Woodford Green resident Linda Gough explains how what began as an interest in family history some 30 years ago has now developed into a satisfying vocation reuniting families
Television programmes like Who Do You think You Are? and Long Lost Families have tapped into a very human interest in who we are and where we come from. Added to this, many families have mysteries to solve, missing people to trace and information and stories which they would like to check for accuracy.
I became interested in family history about 30 years ago, when I researched my partner’s family who came to England from Germany in the 1830s. This research, undertaken in school holidays when I was a teacher, involved a Tube ride from South Woodford to Holborn to visit St Catherine’s House, spending hours and hours heaving huge leather-bound record books from the shelves, searching the copperplate handwritten details and noting information in lined notebooks. Today, with the available technology, a great deal of research – though by no means all – can be done from the comfort of our homes.
I seem to have an ability to hunt down missing ancestors and fill in gaps in knowledge. I have had such fascinating ‘detective’ work to do. One of the most challenging ones was of a man born around 1870 who did not have a birth, marriage or death certificate. Everything the family thought they knew about him was untrue. They didn’t even have his proper name. This family story led to Victorian workhouses, illegitimate children and the Old Bailey.
I was able to tell an 87-year-old the name of her father, filling in the blank on her birth certificate. Her mother had never told her anything about her father. During my research with her, she did her DNA and with astonishing, even miraculous, luck, a DNA match led to her father and to four half-siblings, all in their eighties, living in America.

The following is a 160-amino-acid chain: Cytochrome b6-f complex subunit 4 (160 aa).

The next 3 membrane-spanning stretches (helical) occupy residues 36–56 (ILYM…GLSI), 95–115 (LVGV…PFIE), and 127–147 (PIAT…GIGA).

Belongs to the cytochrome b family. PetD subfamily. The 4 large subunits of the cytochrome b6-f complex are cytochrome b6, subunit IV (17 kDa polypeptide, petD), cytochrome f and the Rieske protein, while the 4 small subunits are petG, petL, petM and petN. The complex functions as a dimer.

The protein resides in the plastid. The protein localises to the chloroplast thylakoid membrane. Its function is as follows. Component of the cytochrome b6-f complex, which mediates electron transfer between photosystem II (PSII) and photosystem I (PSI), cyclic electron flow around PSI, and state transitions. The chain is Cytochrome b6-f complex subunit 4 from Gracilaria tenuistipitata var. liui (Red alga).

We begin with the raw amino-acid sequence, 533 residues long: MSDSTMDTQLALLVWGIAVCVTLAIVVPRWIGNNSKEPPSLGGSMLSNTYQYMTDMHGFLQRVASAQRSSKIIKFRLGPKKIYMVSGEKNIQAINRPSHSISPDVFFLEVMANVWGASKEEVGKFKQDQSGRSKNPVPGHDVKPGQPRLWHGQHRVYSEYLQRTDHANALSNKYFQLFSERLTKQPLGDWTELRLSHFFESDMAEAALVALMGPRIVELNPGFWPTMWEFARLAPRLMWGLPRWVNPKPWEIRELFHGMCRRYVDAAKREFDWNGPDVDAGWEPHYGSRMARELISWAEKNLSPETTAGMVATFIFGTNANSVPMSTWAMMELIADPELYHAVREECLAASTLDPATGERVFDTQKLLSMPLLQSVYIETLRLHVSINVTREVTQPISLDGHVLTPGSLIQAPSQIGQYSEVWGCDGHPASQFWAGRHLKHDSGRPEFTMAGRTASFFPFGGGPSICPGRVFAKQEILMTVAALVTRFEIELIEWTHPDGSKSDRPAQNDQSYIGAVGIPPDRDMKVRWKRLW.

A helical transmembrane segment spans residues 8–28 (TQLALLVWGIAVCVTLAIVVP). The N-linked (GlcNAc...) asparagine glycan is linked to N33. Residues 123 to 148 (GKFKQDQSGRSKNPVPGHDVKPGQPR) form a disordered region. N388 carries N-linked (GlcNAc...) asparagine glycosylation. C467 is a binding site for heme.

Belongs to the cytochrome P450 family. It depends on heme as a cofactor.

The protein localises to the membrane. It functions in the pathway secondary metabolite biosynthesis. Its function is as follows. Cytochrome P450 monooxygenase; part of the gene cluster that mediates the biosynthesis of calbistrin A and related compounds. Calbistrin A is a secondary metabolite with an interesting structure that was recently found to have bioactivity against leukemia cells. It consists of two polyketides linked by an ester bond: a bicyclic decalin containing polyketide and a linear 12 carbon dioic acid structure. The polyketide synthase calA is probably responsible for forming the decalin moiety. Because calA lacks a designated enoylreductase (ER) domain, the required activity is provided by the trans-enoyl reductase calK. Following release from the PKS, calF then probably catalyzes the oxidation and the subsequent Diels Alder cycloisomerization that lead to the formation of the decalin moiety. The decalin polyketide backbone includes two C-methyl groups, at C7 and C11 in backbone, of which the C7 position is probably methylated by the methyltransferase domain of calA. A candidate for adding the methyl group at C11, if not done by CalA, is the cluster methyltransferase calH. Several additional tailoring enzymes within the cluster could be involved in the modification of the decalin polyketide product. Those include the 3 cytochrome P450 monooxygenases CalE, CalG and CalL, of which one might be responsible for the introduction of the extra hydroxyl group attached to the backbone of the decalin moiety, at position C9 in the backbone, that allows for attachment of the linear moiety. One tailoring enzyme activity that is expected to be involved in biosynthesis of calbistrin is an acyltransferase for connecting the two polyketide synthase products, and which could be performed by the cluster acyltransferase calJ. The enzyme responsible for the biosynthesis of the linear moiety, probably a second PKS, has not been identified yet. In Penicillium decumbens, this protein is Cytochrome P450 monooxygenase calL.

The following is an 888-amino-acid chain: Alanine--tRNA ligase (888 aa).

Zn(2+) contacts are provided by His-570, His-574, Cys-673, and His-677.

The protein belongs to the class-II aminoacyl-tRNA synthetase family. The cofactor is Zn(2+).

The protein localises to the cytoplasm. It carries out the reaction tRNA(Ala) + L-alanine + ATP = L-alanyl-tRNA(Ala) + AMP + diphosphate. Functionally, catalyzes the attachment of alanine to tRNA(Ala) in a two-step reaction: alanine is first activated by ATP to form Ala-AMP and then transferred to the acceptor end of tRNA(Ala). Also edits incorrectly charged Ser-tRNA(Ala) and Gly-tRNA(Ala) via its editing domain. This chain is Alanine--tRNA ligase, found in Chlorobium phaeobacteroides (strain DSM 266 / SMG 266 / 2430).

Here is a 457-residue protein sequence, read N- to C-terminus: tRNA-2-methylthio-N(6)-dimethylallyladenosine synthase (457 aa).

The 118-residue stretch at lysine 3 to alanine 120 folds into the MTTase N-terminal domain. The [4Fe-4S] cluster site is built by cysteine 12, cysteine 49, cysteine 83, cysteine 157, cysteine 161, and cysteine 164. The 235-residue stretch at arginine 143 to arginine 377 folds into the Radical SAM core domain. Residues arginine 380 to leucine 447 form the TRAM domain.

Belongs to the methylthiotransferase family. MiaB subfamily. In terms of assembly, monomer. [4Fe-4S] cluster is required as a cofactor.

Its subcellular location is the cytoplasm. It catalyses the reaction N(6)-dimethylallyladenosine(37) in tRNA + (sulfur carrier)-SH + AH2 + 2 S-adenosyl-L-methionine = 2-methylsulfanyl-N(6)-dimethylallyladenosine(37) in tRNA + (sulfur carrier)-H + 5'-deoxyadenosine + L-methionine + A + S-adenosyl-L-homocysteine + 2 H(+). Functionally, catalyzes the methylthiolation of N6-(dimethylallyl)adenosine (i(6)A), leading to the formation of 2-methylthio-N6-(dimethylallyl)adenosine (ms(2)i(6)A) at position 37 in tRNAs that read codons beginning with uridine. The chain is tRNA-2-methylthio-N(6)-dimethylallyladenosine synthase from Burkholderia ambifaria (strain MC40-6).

I was also able to reunite a man with his sister and mother who he had not seen for 65 years. This last gentleman kept in touch with me and phoned to tell me he had received his first ever Christmas card with ‘son’ on it from his mother last year. This was real job satisfaction for me.
Although we are not all related to royalty in the spectacular way Danny Dyer turned out to be, it has been interesting to see how so many people I have worked on are related to well-known people from the past. One person I recently did research for turned out to be the great-great-great grandson of famous bare-knuckle boxer Tom Sayers, who has his own Blue Plaque and is buried in Highgate Cemetery.
Genealogy became an absorbing hobby and it has now developed into a vocation. It has brought such interest and enjoyment to the families I have researched, as well as the occasional shock and sadness.